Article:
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Old 11-01-2014, 01:35 PM   #11
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Originally Posted by Mebbid View Post
I personally wouldn't try one without having a dedicated pod culture, especially in a tank that small. The size of the tank directly limits the pod population, through lack of food for copepods to feast on and lack of real estate.



I would get a large copepod culture up and running for multiple months that you could easily pull from on a regular basis before trying one. That way it won't matter if the tank can sustain enough pods for him and it won't be a lost cause if he decides that he hates frozen foods.

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Old 11-01-2014, 01:37 PM   #12
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Carey's mandarin starved FYI. She no longer recommends keeping them last I heard. And she really worked at it.
Maybe we are talking about different Carey's;

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Originally Posted by carey View Post
Best way to keep a mandarin to have them eat frozen food or pellets. I purchased an ORA mandarin, they are supposed to eat pellets. Mine did not, but after a month of intense feeding several times a day by target feeding my mandarin took to some frozen. It took a few more years but mine now eats pellets. ...
Even now, years later i still overfeed, cause it is possible for a mandarin to go back to pods only at any time.

and other posts would indicate that she had it for at least a couple-three years and that it definitely wasn't starving.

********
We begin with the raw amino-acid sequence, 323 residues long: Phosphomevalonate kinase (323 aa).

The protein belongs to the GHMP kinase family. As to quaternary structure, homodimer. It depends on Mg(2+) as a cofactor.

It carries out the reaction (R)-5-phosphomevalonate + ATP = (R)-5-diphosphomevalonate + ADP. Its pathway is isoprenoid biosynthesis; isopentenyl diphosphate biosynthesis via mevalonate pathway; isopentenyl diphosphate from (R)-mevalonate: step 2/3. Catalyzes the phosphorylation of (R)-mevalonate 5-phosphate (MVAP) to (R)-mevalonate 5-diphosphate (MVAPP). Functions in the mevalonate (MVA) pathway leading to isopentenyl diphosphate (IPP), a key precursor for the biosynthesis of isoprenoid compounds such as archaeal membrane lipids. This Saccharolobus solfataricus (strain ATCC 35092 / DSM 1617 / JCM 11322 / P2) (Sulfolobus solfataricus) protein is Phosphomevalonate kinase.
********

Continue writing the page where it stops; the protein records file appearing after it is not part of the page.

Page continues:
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And a statement that a certain type hob or refugium will never get eaten out of pods by a mandarin is a bit general. They can eat thousands after thousands and wipe out a pod population quickly.
wrong, if the main pod population is segregated from the fish, as in a refugium or divided tank as the OP is thinking, then please explain to me HOW the fish is going to eat ALL the pods????

is the fish going to use a ladder to climb over it?
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Old 11-01-2014, 01:52 PM   #13
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Maybe we are talking about different Carey's;




and other posts would indicate that she had it for at least a couple-three years and that it definitely wasn't starving.



wrong, if the main pod population is segregated from the fish, as in a refugium or divided tank as the OP is thinking, then please explain to me HOW the fish is going to eat ALL the pods????

is the fish going to use a ladder to climb over it?
Its not that the fish will eat ALL the pods, but demolish the population to a point where there aren't enough to keep it fed.
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Old 11-01-2014, 04:15 PM   #14
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We really have no way of knowing with out trying it. I would start a culture as a back-up. So if it doesn't work out, you can still keep it alive and fat.
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Old 11-01-2014, 04:44 PM   #15
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Quote:
Originally Posted by PB_Smith View Post
Maybe we are talking about different Carey's;